Creating a culture of continuous change in the workplace

On July 7, Master Innholders hosted the next in its series of MIDAS masterclasses, providing educational content for young hotel professionals.  

In this session, Dr Hilary Cooke was joined by Howard Wilcox and Serena von der Heyde to discuss lean production principles and the benefits that using these practices in the hospitality industry can have on efficiency. 

The foundation of Lean Principles rests on maximising productivity and reducing overburden. Though its origins were in car manufacturing, Howard and Serena have proved that the same practices can be applied advantageously to the hospitality industry. 

Howard described each of the founding principles of Lean Production in detail, while Serena shared real-world examples of their usage in her hotel team.  

First, they explained the concept of the ‘5 S’s’ – sort, set, shine, standardise and sustain – as a means to organise areas of the workplace and keep their efficiency at a maximum.  

They also introduced the idea of a Kanban: a signal for replenishment so that staff can easily identify from a visual cue that an item, such as linen or cups, needs restocking.  

The 8 Wastes, Howard explained, are the key areas where efficiency is lost: transportation, inventory, motion, waiting, overproduction, overprocessing, defects, and skills. Looking to rectify these issues is the main priority, but a side-effect of doing so is creating a common language amongst the team to describe issues and frame objective conversations. This encourages a culture of teamwork and sharing best practice on both a small scale and a business-wide scale.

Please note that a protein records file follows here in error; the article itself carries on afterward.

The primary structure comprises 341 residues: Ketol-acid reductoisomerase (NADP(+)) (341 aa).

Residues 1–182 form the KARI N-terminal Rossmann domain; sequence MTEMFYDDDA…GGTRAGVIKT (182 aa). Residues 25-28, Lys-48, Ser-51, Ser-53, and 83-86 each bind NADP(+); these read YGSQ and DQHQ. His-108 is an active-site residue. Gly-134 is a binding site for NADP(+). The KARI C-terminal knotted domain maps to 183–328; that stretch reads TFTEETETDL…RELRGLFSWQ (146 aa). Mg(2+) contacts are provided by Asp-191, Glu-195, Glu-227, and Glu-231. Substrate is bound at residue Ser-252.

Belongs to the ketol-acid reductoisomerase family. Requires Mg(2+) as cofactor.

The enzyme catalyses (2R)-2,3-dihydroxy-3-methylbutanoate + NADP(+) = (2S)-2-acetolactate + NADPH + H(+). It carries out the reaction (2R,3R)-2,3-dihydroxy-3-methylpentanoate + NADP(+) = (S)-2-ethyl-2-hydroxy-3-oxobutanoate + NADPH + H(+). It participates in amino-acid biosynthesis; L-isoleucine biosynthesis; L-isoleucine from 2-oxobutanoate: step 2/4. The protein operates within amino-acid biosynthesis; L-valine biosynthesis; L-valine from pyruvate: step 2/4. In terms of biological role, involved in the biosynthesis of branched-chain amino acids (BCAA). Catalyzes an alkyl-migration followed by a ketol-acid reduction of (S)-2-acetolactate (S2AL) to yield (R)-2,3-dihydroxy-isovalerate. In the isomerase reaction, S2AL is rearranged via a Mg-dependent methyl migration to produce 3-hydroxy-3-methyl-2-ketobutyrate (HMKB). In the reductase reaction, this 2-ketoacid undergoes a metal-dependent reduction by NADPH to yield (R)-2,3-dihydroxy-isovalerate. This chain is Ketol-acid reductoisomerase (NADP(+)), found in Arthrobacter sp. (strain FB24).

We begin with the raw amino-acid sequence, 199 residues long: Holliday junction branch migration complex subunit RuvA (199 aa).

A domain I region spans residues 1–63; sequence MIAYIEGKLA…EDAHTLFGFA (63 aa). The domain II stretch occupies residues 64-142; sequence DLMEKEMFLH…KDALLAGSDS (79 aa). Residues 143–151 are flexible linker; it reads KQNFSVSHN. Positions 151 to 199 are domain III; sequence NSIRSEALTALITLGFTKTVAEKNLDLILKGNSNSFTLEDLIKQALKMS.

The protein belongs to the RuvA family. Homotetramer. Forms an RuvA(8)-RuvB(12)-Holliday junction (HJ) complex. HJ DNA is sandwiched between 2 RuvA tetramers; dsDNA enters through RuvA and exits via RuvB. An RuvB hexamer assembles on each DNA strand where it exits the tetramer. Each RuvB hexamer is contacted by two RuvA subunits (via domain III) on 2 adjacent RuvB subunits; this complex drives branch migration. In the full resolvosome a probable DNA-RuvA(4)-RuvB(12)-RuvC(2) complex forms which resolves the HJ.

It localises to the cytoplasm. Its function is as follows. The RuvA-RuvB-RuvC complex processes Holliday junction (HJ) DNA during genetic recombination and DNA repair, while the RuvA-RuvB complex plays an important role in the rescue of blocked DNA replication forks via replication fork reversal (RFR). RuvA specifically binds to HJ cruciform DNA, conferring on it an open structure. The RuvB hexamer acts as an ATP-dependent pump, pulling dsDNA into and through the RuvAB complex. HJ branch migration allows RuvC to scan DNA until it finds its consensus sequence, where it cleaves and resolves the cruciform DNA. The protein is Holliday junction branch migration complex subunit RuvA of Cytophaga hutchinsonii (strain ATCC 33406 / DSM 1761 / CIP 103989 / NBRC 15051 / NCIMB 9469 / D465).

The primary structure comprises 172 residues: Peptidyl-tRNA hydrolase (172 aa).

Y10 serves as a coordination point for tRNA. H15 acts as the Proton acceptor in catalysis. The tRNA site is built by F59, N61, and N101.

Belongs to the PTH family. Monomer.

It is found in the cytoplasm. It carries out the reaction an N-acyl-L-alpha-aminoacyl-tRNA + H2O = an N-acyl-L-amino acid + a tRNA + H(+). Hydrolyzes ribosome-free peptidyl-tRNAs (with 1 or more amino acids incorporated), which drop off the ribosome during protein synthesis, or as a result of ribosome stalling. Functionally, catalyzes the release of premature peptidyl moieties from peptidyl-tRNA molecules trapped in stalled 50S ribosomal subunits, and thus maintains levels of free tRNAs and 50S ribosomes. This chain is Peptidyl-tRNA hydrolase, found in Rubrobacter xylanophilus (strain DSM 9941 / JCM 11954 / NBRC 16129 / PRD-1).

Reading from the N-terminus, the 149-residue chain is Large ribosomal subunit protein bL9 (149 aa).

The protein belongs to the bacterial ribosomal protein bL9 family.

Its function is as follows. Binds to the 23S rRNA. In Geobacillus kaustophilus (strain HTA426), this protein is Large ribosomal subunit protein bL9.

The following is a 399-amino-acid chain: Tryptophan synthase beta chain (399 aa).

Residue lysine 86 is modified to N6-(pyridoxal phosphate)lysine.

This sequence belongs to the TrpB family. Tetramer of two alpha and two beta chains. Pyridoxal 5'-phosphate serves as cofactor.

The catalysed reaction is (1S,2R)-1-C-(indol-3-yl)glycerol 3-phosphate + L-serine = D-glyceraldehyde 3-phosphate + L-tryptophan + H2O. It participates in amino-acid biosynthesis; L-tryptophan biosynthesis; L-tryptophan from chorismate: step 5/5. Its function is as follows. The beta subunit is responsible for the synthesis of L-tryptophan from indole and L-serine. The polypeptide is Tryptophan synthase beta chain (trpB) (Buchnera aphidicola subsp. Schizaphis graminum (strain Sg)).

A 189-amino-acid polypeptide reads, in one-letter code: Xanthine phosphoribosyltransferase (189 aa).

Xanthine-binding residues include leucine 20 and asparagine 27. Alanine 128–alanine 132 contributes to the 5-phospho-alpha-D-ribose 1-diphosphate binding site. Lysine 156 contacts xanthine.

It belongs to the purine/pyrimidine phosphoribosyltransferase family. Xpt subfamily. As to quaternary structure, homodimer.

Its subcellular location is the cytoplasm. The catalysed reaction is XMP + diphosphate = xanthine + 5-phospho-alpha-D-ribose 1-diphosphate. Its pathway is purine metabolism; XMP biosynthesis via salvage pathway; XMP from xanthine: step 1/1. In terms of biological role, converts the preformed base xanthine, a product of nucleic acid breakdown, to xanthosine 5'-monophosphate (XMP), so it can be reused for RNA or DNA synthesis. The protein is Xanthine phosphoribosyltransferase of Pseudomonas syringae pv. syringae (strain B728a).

Serena provided strong examples from her experience where processes have been implemented to counter the 8 Wastes in the workplace. This included an example of consistently over-ordering linen ‘just in case’, creating clutter and unnecessary spending. By implementing a Kanban in the linen room, it is immediately visible whether the linen needs replenishing, and just enough is ordered to keep the process flowing resulting in a neater environment and reduced unnecessary costs.  

Finally, Howard explained the cycle of continuous improvement, which rests on the principles of Plan, Do, Check, and Act. When considering a change, he explained, you must first plan for a desired improvement in the way you do something, try out the planned improvement, check whether it has worked, and finally adopt the improvement as a standard method or, if it was not successful, abandon it. This cycle must run continuously to keep striving for improvement in the workplace.  

Serena added that in her experience of hotel management, teams often find it difficult to identify areas where change is necessary as they have become accustomed to the ways that processes are carried out. This continuous cycle alleviates the problem as teams frequently interrogate the ways in which they do things and open themselves up to broader perspectives, driving necessary change and feedback.  

Serena highlighted the importance of investing additional time and money into implementing lean production principles, as opposed to asking employees carry out data collection or implementation processes during their work time. The success of this change, she stated, is contingent on front line workers feeling autonomous, and that they have the freedom and power to fix everyday frustrations. As front-line workers are more embedded in their daily tasks – the areas that need fixing – than managers, it follows that they should be the ones who understand best what areas need improvement to maximise efficiency for themselves and for the sake of the company’s large-scale productivity.  

To watch the recording of this masterclass or to catch up on MIDAS content, click here